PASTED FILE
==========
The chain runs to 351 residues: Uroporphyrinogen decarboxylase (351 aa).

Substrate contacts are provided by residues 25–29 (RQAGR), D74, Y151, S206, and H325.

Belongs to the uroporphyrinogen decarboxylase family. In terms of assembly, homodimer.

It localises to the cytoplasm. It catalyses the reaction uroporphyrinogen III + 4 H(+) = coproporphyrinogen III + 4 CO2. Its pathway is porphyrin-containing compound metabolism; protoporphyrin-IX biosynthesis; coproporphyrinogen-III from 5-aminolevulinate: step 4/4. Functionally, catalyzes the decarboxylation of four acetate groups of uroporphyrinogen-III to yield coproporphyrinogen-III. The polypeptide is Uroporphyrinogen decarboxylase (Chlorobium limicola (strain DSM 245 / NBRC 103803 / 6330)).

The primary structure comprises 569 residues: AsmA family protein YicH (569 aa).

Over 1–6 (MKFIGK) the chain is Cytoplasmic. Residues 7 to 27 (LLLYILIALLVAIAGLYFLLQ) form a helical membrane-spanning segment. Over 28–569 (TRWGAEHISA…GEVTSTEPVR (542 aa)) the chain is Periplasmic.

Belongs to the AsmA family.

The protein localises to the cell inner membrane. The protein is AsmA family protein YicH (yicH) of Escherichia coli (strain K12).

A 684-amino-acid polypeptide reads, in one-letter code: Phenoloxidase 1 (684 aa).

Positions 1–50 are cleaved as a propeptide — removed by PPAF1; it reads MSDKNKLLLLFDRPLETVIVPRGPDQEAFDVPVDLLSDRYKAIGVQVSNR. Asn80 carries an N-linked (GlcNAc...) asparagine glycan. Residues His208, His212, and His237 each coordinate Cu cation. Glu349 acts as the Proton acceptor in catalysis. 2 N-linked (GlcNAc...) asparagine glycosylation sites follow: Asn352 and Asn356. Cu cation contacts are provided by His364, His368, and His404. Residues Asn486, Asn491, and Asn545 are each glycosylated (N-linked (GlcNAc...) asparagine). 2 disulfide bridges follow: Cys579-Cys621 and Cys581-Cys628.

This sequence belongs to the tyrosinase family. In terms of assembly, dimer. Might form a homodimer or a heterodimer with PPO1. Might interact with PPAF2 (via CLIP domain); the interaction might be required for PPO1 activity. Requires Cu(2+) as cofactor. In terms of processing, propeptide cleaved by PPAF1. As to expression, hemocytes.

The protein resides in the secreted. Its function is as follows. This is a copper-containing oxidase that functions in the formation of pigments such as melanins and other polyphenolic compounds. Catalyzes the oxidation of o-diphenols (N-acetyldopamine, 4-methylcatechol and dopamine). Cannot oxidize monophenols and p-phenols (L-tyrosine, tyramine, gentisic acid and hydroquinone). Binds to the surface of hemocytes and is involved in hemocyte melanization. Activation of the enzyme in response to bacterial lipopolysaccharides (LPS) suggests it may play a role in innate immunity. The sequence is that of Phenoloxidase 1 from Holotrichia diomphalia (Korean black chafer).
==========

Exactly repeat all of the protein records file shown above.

The chain runs to 351 residues: Uroporphyrinogen decarboxylase (351 aa).

Substrate contacts are provided by residues 25–29 (RQAGR), D74, Y151, S206, and H325.

Belongs to the uroporphyrinogen decarboxylase family. In terms of assembly, homodimer.

It localises to the cytoplasm. It catalyses the reaction uroporphyrinogen III + 4 H(+) = coproporphyrinogen III + 4 CO2. Its pathway is porphyrin-containing compound metabolism; protoporphyrin-IX biosynthesis; coproporphyrinogen-III from 5-aminolevulinate: step 4/4. Functionally, catalyzes the decarboxylation of four acetate groups of uroporphyrinogen-III to yield coproporphyrinogen-III. The polypeptide is Uroporphyrinogen decarboxylase (Chlorobium limicola (strain DSM 245 / NBRC 103803 / 6330)).

The primary structure comprises 569 residues: AsmA family protein YicH (569 aa).

Over 1–6 (MKFIGK) the chain is Cytoplasmic. Residues 7 to 27 (LLLYILIALLVAIAGLYFLLQ) form a helical membrane-spanning segment. Over 28–569 (TRWGAEHISA…GEVTSTEPVR (542 aa)) the chain is Periplasmic.

Belongs to the AsmA family.

The protein localises to the cell inner membrane. The protein is AsmA family protein YicH (yicH) of Escherichia coli (strain K12).

A 684-amino-acid polypeptide reads, in one-letter code: Phenoloxidase 1 (684 aa).

Positions 1–50 are cleaved as a propeptide — removed by PPAF1; it reads MSDKNKLLLLFDRPLETVIVPRGPDQEAFDVPVDLLSDRYKAIGVQVSNR. Asn80 carries an N-linked (GlcNAc...) asparagine glycan. Residues His208, His212, and His237 each coordinate Cu cation. Glu349 acts as the Proton acceptor in catalysis. 2 N-linked (GlcNAc...) asparagine glycosylation sites follow: Asn352 and Asn356. Cu cation contacts are provided by His364, His368, and His404. Residues Asn486, Asn491, and Asn545 are each glycosylated (N-linked (GlcNAc...) asparagine). 2 disulfide bridges follow: Cys579-Cys621 and Cys581-Cys628.

This sequence belongs to the tyrosinase family. In terms of assembly, dimer. Might form a homodimer or a heterodimer with PPO1. Might interact with PPAF2 (via CLIP domain); the interaction might be required for PPO1 activity. Requires Cu(2+) as cofactor. In terms of processing, propeptide cleaved by PPAF1. As to expression, hemocytes.

The protein resides in the secreted. Its function is as follows. This is a copper-containing oxidase that functions in the formation of pigments such as melanins and other polyphenolic compounds. Catalyzes the oxidation of o-diphenols (N-acetyldopamine, 4-methylcatechol and dopamine). Cannot oxidize monophenols and p-phenols (L-tyrosine, tyramine, gentisic acid and hydroquinone). Binds to the surface of hemocytes and is involved in hemocyte melanization. Activation of the enzyme in response to bacterial lipopolysaccharides (LPS) suggests it may play a role in innate immunity. The sequence is that of Phenoloxidase 1 from Holotrichia diomphalia (Korean black chafer).